Barack Obama is a fan of Evan Burfield’s bold vision. Now the 1776 co-CEO and ‘serial entrepreneur’ Donna Harris are taking their ground breaking global incubator to Dubai
In a matter of months, expect to see the world’s most promising entrepreneurs discussing viable solutions to pressing global challenges as they walk through the polished corridors of Jumeirah Emirates Towers.
This is not a scene from an upcoming Hollywood flick, but an imminent reality now that 1776, the world famous US-based global incubator and seed fund for startups, is establishing its first international location in Dubai.
Founded in 2013 by former ‘serial’ entrepreneurs Donna Harris and Evan Burfield and headquartered in Washington DC with an additional campus in San Francisco, 1776 is growing at enviable speed and acquiring a formidable reputation along the way, given its “big ambitions to solve meaningful problems for the world.”
Much like 1776, Dubai has a bold vision for the future, for transforming the world as we see it through ground-breaking innovation
Profoundly named after the year in which the American Declaration of Independence was passed, 1776 was "when people individually and collectively collaborated and rose up to create new institutions and frameworks for a better future for themselves and future generations," says Burfield.
"We're in a time now, not just America but the world as a whole, where the onus is on each one of us to use our gifts, talents and priviledges in a creative, entrepreneurial way for a sustainable future."
To do so, Burfield and Harris have declared investment in the most promising startups with potential to transform industries that impact millions of lives every day; from education, energy and sustainability, health, transportation and cities.
But its commitment to keeping these startups not so much warm as red hot in physical incubation spaces goes beyond American soil. Firstly, the company’s latest global startup tournament – the Challenge Cup – visited over 50 cities worldwide, including Dubai, to identify the most promising new startups and join them together in a ‘Startup Federation.’
But it is Dubai that proved itself a perfect fit for Burfield’s first campus abroad. “Much like 1776, Dubai has a bold vision for the future, for transforming the world as we see it through ground-breaking innovation, and this ideally positions the city as a pivotal location for our debut international campus,” shares Burfield, 1776 co-founder and co-CEO.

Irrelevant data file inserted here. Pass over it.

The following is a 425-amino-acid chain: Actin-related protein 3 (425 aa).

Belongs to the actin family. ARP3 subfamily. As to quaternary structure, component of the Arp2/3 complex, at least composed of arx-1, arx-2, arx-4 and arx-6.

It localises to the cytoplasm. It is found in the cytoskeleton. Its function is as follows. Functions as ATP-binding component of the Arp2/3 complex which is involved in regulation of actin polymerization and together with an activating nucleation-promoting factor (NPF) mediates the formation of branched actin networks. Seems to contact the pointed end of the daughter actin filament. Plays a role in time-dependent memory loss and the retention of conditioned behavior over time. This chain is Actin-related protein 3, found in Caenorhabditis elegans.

The campus will be housed at the Dubai Future Foundation, a new initiative by the Ruler of Dubai intended as a destination for inventors and entrepreneurs. The Foundation, which recently inaugurated its temporary facility in the world’s first 3D printed office structure, will also receive ongoing advice on policy matters from 1776, as part of the strategic partnership.
While other notable venture incubators and funds are also making inroads in the region, such as Silcon Valley’s 500 Startups, 1776 is the first one to establish an official physical presence in the region. The strategic partnership is the result of nearly two years of high-level conversations proactively driven by the UAE Embassy in Washington DC during which 1776 leadership held key discussions with His Excellency Sultan bin Saeed Al Mansoori, UAE Minister of Economy, the Prime Minister’s Office and other key figures in the UAE’s governmental, commercial and startup sectors.
According to Burfield, Dubai is “steadily becoming a regional epicentre for entrepreneurial innovation.” He cites recent governmental mandates such as the Smart Dubai initiative and Dubai's Autonomous Transportation Strategy as compelling indicators of a city “on the brink of blossoming into one of the world’s major incubators of innovation and future technology.”
Set for a soft launch later in 2016, 1776 Dubai will house high-potential startups from all over the world that meet stringent selection criteria. “We’re especially looking for startups who want to scale their businesses in Dubai and/or have a product or solution that can fundamentally impact the region,” says Burfield.
In return, 1776 membership opens doors globally. “Whether you’re in Lagos or Lahore, startups face common challenges as they seek to transform their ideas into successful, high-growth businesses. It’s all about connections,” he says.
Member startups will receive unparalleled access to influential mentors, potential investors and partners, top-notch talent and financing opportunities, all “critical elements for the founder of a fledgling enterprise, especially one that’s setting out to tackle important global challenges,” says Burfield.
The location at Emirates Towers was a deliberate choice, says Burfield, situated in the centre of some of the city’s most influential government and commercial entities, in the same way that 1776 US is located a stone’s throw from the White House.
Much like its DC counterpart, the Dubai venue will host an array of events and exhibitions and potentially play host to leading heads of state, Fortune 500 CEOs, and major investors. The calibre of former guests includes President Barack Obama and UK Prime Minister David Cameron.
With the interest in entrepreneurship at an all-time high in Dubai, it seems 1776 will play a determining factor in developing and driving the UAE’s innovation agenda, positioning Dubai as a magnet for the world’s most promising entrepreneurs.